Charity Running: Follow The Rule Of Thirds To The Finish Line

The role of charity running has transformed into something more than a simple training plan meant to get novice runners across a finish line, says Caitlyn Pilkington, second from left. Photo: Paul Nester

Run With Your Personality

Charity translation: Remember the camaraderie and fundraising dollars

The middle miles are always the most fun — the calm before the storm, if you will. I love to front-run and pass people, and it took Mojacha’s persistence to even get me to grab water at every stop (a habit I’ve kept for every race since then). I tend to channel my inner “Pre” attitude and get a bit cocky around mile 6. However, while striding down Las Vegas Boulevard, I remembered a different person: the version of myself who timidly asked my closest friends and family for money to support my $5,000 journey to Las Vegas. I had overcome my darkest days with ulcerative colitis, and the flood of support I received was humbling. So, instead of the traditional “You got chick’d” mentality that usually swallows me whole as I’m passing others toward the middle of a PR pursuit, I simply smiled. I smiled for all of the fundraising events I attended, the dollars I brought in to fund my own cause and the people I recruited to do their own fundraising that same year.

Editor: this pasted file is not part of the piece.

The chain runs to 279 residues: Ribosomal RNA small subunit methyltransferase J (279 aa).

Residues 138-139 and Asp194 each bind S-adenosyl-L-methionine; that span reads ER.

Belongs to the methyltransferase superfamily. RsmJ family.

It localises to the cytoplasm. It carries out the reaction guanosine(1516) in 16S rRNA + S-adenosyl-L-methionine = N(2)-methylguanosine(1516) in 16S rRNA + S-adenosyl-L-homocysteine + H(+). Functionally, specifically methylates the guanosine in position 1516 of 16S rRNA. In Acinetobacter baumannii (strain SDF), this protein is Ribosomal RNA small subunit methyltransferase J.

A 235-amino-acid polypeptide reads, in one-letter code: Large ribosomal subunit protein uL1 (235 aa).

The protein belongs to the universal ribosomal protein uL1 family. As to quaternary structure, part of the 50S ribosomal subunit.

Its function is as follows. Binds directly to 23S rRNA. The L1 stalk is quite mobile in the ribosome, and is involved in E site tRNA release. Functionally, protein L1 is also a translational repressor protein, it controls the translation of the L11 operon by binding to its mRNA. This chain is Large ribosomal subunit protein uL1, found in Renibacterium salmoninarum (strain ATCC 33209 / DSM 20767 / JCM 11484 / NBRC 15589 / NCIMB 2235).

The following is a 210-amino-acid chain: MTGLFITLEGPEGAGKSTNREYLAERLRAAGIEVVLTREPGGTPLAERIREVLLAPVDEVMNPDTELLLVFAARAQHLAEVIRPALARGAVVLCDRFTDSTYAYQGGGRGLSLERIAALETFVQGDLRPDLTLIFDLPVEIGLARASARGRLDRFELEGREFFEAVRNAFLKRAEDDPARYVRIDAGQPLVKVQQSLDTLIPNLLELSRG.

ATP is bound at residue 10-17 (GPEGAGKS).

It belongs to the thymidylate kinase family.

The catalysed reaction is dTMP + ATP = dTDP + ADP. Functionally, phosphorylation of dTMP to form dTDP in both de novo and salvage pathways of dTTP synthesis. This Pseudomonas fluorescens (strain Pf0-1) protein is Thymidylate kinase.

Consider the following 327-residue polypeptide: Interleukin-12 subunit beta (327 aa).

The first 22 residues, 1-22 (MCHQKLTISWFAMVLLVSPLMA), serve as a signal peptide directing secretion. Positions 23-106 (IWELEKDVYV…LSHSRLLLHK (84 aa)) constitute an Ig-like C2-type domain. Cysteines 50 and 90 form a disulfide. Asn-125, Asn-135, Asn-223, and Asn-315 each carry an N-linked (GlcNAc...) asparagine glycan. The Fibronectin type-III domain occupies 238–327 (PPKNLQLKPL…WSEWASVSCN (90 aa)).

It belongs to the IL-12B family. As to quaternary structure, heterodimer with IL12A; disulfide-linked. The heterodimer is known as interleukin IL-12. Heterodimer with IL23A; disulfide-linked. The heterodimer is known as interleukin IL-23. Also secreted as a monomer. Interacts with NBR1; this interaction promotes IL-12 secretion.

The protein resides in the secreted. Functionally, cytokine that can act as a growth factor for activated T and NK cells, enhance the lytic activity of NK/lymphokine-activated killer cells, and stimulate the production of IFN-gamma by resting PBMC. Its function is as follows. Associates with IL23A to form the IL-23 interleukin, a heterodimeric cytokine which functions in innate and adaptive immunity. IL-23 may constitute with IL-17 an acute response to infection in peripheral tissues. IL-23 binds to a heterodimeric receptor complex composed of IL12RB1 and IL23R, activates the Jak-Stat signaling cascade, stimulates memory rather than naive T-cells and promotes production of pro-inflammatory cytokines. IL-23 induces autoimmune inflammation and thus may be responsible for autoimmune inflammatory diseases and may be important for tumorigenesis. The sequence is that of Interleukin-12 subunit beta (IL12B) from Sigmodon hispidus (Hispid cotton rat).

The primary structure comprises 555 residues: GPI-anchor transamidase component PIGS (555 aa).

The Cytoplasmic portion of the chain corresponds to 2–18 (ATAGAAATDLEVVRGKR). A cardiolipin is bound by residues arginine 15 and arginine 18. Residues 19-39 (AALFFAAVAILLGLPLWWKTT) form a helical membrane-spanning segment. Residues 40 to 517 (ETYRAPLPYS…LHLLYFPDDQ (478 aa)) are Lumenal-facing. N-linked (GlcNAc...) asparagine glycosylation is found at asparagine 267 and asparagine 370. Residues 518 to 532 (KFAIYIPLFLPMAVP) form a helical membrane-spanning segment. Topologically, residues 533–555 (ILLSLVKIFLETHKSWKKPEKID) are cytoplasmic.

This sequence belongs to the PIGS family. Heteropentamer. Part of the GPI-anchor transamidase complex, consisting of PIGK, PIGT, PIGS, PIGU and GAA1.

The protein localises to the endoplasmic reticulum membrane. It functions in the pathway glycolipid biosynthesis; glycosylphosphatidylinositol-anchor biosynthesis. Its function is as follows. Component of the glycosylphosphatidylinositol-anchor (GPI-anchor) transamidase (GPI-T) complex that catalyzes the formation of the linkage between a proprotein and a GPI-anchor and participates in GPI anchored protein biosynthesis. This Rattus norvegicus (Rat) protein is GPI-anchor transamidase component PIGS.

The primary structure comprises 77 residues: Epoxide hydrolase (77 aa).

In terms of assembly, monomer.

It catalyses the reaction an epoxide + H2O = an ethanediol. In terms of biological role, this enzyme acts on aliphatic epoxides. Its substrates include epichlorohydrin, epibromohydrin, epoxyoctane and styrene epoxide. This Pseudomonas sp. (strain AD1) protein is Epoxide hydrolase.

For those living with IBD, it’s not immediately comfortable to announce that you use the restroom more than if you had a bad case of food poisoning. But after meeting hundreds of other IBDers, telling my story, and accepting my body for all of its limits and capabilities, I wanted to scream with joy and race with gratitude. I wanted the world to know that, yes, I have a disgusting disease, but it does not have me. And that was more powerful, more fulfilling than kicking dust toward my fellow competitors. It is the bravery of the patient that gets noticed, but it’s the spunk of the person that spreads awareness.

RELATED: Running For Charity, Uniting For A Cause

Top Stories

Videos

Photos